The century’s longest total lunar eclipse takes place tonight and India will be able to witness the entire event. In India, the lunar eclipse is referred to as Chandra Grahan and there are various superstitions and myths attached with the celestial phenomena as well. Superstitions aside, the total lunar eclipse is a rare phenomena, which one does not want to miss.
Tonight skywatchers will able to witness a blood moon, starting late at night and continuing till the early hours of the July 28. The lunar eclipse will be visible in most part of India, though clouds are likely to play spoilsport. The lunar eclipse is also coinciding with another celestial phenomena: Mars opposition when the Sun, Earth and Mars are aligned in a straight line. On July 31, Mars will be in the closest position to the planet Earth.
Here’s everything you need to know about the total lunar eclipse of July 27, why this one matters, and what will be the timings for India.
Lunar Eclipse, blood moon 2018: Timings in India
Keep in mind that tonight is a total lunar eclipse, and a blood moon, where the Moon takes on a red colour. This is the century’s longest lunar eclipse, which will last nearly 103 minutes, according to NASA. However, the Moon is at its farthest point from Earth, which means it will appear smaller in size. However, this total lunar eclipse is longer than Super Blue blood Moon of January 31 this year, which lasted 76 minutes. The only problem for residents of India is that the timings are such that we will have to ski sleep to see the Moon turns bright red colour.
The first part of the lunar eclipse will see the Moon fall partially under the Earth’s shadow, which should start around 11.44 pm IST on July 27. When this happens, the Moon will not be visible and a partial lunar eclipse sets in, which will peak at 11.54 pm.
However, the total lunar eclipse, which is when the Earth completely blocks the Sun from the Moon’s path, will set in from 1 am IST on July 28. The lunar eclipse will be visible in all of India, according to the charts shared by NASA. The only problem will be the weather with cloudy skies likely to cause viewing problems.
This is also time when the Moon will turn red at the highest point of the eclipse. The total lunar eclipse will last till 2.43 am, after which the Moon will begin to move outside the Earth’s shadow. After 2.43 AM IST on July 28, we will witness another partial lunar eclipse as Moon continues on its orbit, and pulls away from the Earth’s shadow also known as the Umbra. Remember, a total lunar eclipse only takes place when the Sun, Earth and Moon are aligned and the Earth completely blocks sunlight from reaching the satellite.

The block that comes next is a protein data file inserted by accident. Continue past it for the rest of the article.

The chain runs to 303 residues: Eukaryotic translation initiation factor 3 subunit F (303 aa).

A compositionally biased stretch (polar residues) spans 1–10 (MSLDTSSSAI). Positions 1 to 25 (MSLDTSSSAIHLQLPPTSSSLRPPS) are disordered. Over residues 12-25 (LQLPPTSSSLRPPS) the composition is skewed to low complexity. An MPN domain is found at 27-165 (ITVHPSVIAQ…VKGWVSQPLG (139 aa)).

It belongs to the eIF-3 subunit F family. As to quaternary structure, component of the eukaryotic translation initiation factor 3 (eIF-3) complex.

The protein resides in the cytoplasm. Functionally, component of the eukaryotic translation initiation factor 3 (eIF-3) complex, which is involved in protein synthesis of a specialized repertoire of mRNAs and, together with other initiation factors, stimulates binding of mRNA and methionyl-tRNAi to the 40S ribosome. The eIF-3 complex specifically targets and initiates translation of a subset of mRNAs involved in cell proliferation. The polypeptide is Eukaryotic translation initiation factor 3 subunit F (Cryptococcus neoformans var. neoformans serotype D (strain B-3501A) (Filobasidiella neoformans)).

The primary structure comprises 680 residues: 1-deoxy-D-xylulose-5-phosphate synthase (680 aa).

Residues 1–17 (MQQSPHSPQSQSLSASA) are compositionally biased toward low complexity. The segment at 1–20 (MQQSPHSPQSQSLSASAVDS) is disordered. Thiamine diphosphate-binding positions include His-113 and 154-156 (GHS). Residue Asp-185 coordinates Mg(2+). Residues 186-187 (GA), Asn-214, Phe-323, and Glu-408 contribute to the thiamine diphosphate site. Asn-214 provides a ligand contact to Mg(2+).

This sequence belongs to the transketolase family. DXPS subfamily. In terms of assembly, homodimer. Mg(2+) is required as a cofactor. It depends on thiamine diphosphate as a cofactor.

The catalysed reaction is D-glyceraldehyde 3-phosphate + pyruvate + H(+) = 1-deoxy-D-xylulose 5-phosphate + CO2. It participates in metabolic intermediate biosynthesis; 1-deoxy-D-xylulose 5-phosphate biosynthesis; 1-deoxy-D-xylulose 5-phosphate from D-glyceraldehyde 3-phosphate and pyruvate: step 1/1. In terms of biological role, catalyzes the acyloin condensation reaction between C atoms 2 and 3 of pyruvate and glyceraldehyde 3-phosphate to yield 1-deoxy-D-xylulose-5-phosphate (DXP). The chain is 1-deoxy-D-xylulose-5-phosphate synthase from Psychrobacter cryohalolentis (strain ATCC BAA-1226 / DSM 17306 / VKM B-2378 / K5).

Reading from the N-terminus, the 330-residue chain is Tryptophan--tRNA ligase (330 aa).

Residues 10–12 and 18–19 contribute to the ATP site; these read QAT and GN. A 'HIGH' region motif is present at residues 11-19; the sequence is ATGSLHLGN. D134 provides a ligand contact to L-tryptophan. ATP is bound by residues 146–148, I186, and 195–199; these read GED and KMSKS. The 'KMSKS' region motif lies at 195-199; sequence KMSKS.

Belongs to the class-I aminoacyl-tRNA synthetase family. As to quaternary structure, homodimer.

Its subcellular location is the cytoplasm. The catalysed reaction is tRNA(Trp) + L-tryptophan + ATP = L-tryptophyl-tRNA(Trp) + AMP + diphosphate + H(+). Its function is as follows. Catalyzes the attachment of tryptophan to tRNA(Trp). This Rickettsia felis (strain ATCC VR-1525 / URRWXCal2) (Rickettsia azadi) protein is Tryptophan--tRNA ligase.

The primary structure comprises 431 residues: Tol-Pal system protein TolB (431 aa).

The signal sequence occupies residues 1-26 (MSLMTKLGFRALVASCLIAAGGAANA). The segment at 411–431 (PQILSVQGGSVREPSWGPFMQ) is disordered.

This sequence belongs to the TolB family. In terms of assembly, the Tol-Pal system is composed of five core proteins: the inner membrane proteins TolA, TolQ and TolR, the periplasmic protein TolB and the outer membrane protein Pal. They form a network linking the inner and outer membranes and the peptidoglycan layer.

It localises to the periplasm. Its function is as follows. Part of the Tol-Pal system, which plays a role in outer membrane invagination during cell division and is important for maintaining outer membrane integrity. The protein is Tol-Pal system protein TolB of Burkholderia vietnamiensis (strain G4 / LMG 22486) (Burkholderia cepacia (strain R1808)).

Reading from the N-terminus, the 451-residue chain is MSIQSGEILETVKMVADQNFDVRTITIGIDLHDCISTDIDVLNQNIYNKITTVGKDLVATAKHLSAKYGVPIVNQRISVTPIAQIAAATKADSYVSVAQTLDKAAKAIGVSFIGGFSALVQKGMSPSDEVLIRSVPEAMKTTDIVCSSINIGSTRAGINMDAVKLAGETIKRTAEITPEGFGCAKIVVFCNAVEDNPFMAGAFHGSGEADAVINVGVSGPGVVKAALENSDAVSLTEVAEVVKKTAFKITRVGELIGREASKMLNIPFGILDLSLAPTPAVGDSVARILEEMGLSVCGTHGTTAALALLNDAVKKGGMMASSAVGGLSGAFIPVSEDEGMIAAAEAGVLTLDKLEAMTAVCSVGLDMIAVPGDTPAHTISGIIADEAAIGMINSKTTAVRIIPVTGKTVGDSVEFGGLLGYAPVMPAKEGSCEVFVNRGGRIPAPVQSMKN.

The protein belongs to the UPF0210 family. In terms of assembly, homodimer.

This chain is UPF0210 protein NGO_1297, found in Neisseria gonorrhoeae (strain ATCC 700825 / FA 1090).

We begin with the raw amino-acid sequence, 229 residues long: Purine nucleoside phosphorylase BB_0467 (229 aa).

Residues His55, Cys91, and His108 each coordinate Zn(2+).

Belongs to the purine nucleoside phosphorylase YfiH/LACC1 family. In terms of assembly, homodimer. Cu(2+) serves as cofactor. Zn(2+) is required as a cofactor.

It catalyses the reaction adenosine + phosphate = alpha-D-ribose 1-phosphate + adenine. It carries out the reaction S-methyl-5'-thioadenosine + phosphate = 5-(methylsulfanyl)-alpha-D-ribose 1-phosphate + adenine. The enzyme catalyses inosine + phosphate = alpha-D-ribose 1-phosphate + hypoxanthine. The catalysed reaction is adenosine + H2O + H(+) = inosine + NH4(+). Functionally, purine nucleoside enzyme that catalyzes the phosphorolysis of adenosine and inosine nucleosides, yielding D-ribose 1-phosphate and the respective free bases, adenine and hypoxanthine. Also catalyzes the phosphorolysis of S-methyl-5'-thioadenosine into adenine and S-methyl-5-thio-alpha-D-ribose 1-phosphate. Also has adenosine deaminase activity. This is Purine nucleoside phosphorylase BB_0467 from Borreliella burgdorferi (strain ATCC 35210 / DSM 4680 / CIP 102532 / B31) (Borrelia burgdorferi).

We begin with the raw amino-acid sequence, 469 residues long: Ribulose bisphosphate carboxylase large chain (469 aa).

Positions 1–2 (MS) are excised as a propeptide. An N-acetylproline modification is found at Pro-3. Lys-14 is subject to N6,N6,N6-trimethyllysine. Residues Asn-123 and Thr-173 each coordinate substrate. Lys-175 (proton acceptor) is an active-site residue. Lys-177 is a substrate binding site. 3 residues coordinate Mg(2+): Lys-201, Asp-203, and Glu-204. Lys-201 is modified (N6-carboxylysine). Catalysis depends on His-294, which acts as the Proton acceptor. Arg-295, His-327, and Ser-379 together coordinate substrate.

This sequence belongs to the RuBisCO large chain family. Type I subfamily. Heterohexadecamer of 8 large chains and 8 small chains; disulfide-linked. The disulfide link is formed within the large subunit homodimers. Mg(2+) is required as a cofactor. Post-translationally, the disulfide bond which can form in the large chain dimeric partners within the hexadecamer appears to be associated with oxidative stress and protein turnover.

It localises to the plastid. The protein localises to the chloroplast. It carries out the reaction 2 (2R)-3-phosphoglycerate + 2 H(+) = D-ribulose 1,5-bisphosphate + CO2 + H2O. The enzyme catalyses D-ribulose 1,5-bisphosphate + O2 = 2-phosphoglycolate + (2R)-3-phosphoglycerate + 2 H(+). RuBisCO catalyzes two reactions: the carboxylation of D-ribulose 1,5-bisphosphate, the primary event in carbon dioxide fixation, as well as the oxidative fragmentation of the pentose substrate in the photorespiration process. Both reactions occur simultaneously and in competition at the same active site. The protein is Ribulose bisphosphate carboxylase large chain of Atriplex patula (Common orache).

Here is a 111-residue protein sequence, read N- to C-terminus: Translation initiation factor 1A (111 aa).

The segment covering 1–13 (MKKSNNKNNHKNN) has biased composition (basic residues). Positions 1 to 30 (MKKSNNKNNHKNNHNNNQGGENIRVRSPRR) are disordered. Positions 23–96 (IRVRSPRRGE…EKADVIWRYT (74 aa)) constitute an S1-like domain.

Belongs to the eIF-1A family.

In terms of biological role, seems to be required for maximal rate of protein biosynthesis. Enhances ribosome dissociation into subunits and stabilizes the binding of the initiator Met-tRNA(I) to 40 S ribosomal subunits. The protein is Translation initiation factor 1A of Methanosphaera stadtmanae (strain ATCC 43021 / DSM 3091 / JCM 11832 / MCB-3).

Lunar Eclipse July 2018: Which places will be able to watch the event?
According to NASA’s website, parts of South-America, parts of Europe, Africa, Asia, Australia will be able to enjoy the eclipse. All of Asia and Eastern Africa will get to watch the entire eclipse. This includes India as well. This is good, because there’s no total lunar eclipse for India till 7, September 2025, according to NASA. There will be partial eclipses, but for that total lunar eclipse it will be a long wait.
Lunar Eclipse July 2018: Why does the Moon turn red? What is a Blood Moon?
The Moon turns ‘blood red’ colour due to scattering of sunlight. The Earth blocks sunlight from reaching the Moon, but some indirect sunlight still manages to reach the satellite. But because it passes through Earth’s atmosphere, only the red light, which has a longer wavelength and can travel longer distance is allowed to pass.
Shorter wavelength light like blue, yellow light, etc is filtered out. That’s why the Moon appears red as it can only reflect the red light which has reached the satellite. Blood moon refers to the brightest shade of red, that the Moon will reflect at the height of the lunar eclipse. However, during volcanic eruptions, the Moon can take on a darker shade of red, and can appear very dark.
According to NASA, the shade of red also depends on the amount of dust in the air. It notes that if the Earth had no atmosphere, the Moon would be completely black during a total lunar eclipse.
Lunar Eclipse July 2018: What is the significance?
For starters, this is the longest eclipse in the century at 1 hour, 43 minutes. Second, as we already noted, according to NASA’s lunar eclipse timetable, India will not get to witness another event like this till September 2025 and that is a long wait. The total lunar eclipse matters because this is also when we get to see a Blood Moon rise in the sky.
Lunar Eclipse July 2018: Is it safe to watch?
The simple answer is yes. The event, unlike a solar eclipse, is totally safe to watch. You need not cover your eyes with extra protective filters to view this. event If you missed the Super Blue Blood Moon of January 31, this is a good chance to catch another Blood Moon. Ignore the superstitions associated with it, and enjoy the celestial event of a lifetime.
According to NASA, one does not need a telescope to watch a total lunar eclipse. However, for photography you will need a good DSLR, lenses, etc to capture high-resolution images of the same. A smartphone can capture images, but it might not be so sharp, unless you add an extra clip-on lens. For the best view, getting out of the city might help. But again the ongoing monsoons means there’s a chance you might not catch a glimpse of the red coloured Moon tonight.